先 Past and Future?

Back in level 4, I came across 先(さき)as a vocabulary word. Wanikani’s primary definition is “previous.”
https://www.wanikani.com/vocabulary/先
Given the use of the kanji in compound words like 先月(せんげつ)that makes sense. However, Jisho lists “first; before; ahead (of)​” and “future” before “previous”
https://jisho.org/search/先
and the first definition on weblio is “future”
https://ejje.weblio.jp/content/先

Normally, when a word in Japanese means two opposite things, the meanings depend on whether it is used in a positive or negative sentence. However, that doesn’t seem to be the case here. I am wondering when this word means “previous” and when it means “future”.

I had always assumed it pretty much always always meant “previous” until I looked at the lyrics to the Official髭男dism song イエスタデイ. The video is here:
https://www.youtube.com/watch?v=DuMqFknYHBs
and if you turn them on, it has Japanese and English subtitles. The lyrics alone are at
https://genius.com/Officialdism-yesterday-lyrics
A google search can yield Google’s translation of the lyrics, which is different form the video.

In the reprise of the chorus, it seemed like “遥か先へ進め” should mean something like “advancing far into the future”, not into the past. The lyrics translation seems to agree. However, the translations that I see of the first occurrence of the chorus with a different particle “遥か先で” just seem to be like “far away”.

Anyway, in “遥か先へ進め”, the word 先 clearly does not mean “previous”. However, in general, I can’t tell when 先 will mean future versus previous (or when it means something different entirely). Just pairing it with various particles and putting it into Google Translate offers no clarity. Wanikani’s example sentences don’t offer clarity. Does anyone have any hints?

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There have been a few threads on this if you search for 先.

They may be helpful.

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Those seemed to focus on different usages, including position. Maybe, さき is a word where, when not relating to position, every single collocation just needs to be memorized to know when it is referring to the past or the future from a particular reference time.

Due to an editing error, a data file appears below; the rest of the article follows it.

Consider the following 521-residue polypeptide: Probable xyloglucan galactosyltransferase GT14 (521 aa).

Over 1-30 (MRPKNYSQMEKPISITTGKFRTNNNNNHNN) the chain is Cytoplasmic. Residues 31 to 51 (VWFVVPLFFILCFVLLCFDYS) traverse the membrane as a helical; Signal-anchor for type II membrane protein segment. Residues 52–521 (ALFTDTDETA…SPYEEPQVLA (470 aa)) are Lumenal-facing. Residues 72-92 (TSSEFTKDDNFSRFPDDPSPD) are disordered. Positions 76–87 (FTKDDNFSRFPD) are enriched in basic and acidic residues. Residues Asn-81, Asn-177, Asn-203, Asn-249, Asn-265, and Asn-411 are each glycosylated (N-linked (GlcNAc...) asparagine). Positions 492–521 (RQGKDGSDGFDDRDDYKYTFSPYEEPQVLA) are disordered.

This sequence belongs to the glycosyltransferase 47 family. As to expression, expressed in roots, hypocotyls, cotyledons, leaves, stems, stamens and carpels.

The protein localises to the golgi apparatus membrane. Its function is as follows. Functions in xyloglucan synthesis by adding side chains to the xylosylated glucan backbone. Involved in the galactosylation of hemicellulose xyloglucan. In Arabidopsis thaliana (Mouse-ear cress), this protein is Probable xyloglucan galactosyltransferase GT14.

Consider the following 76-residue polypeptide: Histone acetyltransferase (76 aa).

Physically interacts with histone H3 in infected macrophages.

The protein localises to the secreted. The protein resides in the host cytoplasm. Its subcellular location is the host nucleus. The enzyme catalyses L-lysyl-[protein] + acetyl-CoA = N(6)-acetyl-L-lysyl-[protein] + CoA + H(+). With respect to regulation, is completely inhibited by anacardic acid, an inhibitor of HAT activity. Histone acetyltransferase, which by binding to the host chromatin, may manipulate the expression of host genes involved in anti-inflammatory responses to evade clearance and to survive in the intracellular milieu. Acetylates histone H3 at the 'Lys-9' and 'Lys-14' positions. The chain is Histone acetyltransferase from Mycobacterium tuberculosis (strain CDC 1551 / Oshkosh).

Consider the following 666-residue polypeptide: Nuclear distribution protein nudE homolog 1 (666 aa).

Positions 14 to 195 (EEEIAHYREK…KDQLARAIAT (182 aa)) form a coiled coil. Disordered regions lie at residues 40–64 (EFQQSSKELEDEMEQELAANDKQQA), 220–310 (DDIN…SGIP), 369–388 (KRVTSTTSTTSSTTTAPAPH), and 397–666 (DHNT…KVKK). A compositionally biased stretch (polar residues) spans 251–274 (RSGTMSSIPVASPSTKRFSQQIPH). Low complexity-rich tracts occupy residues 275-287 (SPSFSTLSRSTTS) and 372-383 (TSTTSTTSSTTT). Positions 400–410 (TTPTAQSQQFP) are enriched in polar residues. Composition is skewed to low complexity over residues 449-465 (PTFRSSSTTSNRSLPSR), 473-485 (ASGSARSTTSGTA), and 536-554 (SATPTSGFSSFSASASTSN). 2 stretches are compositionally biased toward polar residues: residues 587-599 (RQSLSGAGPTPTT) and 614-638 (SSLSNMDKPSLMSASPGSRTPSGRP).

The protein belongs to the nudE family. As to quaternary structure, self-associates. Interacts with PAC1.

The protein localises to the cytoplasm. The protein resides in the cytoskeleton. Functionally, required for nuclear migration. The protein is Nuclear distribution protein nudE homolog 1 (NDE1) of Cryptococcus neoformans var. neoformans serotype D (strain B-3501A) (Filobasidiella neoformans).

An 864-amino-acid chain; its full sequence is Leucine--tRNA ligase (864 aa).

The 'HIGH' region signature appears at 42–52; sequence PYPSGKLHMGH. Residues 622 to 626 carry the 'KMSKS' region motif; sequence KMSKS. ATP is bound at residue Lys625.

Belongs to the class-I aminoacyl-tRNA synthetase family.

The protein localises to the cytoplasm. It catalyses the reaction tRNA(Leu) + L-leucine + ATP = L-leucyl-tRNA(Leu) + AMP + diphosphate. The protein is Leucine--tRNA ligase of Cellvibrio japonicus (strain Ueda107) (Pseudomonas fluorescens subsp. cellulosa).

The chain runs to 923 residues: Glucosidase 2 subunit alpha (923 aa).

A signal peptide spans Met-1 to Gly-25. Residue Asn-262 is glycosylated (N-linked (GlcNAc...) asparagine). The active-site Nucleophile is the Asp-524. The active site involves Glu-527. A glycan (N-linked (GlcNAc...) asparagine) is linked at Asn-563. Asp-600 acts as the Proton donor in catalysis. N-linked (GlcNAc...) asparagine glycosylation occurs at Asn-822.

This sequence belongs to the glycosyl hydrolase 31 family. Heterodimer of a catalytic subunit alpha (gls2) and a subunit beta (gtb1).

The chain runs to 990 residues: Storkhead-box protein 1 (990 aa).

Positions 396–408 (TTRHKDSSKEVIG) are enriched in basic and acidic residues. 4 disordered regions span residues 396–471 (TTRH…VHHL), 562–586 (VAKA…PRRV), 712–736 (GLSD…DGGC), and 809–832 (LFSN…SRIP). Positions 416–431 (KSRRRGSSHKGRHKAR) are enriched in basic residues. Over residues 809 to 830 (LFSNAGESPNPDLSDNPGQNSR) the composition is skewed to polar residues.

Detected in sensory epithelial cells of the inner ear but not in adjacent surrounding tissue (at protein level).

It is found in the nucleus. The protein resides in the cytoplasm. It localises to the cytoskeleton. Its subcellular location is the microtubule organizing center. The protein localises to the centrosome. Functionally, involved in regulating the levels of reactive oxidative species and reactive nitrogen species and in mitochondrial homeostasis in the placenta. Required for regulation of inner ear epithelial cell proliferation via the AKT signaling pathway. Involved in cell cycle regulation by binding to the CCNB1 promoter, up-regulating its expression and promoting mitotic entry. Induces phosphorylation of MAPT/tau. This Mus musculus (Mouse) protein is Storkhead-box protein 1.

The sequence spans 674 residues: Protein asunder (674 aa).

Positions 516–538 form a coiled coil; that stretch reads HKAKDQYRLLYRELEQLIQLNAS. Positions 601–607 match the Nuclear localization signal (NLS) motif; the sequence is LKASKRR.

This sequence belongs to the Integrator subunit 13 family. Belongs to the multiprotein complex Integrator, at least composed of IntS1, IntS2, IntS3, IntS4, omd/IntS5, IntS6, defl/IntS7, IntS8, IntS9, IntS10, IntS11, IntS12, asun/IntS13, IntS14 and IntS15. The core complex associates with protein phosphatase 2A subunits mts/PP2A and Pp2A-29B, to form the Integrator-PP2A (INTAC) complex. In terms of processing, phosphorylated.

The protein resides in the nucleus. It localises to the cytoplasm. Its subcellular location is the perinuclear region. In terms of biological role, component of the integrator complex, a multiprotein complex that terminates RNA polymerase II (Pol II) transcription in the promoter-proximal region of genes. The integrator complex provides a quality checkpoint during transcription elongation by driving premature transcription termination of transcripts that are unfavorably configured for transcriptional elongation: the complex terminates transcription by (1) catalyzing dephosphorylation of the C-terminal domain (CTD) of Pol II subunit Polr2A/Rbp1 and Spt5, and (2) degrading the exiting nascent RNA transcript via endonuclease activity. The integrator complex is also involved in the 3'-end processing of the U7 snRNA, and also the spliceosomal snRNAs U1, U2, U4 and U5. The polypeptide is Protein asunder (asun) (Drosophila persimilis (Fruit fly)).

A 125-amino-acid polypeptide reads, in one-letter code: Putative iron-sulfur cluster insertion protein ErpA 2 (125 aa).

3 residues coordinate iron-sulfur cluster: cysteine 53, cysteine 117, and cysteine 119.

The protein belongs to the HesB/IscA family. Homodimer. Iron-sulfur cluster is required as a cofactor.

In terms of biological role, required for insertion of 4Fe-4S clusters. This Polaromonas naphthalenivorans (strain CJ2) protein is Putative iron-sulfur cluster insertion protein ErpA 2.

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The 遥か先へ進め seems similar to what I was mentioning in that thread about “what lies ahead.” It’s “ahead” and “before” but it’s in the future.

I feel like it’s mostly about perspective, and we do the same thing in English.

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この先 and これから先 refer to the future, use 先 as a reference to the current, so theoretically still “previous”, but it feels like a different “previous” than the one used in time unit expressions.

Now that I think about it, since the additional meaning of 先 is “tip” or “point”, more vague time expressions might actually use this meaning and not “previous”.

Sort of like when とき becomes before or after depending on the verbs used in the sentence?

Oh… 先… It took me several years to get used to it. Until then I was just ignoring it whenever it appeared and avoiding using it at all costs, lol.
I do remember after six years of studying Japanese (5 back at home and 1 in Japan) being asked by a Japanese beginner what 先 means and being “oh… that… nevermind…” to what they were all “No, I’m serious, please teach me” and I could only answer “And I’m dead serious I don’t know how to answer that. Please don’t insist.”

These days I use it normally, but I don’t really know how to explain it in a nice way. Just that, as @Leebo said, it’s definitely not exclusive to Japanese. Time expression are a huge mess more often than not.

No, I don’t have any useful advice or explanation about 先 to give you. I just saw an opportunity to talk about a past trauma and took it, sorry.

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I think this is a little different. What you’re talking about is the use of とき as a grammar structure to arrange events into a timeline. It doesn’t change the meaning of とき.

It’s the same in english.

The first person in line is ahead of you, but the first person who went through the door went in previously, which is in the past, which is behind you.

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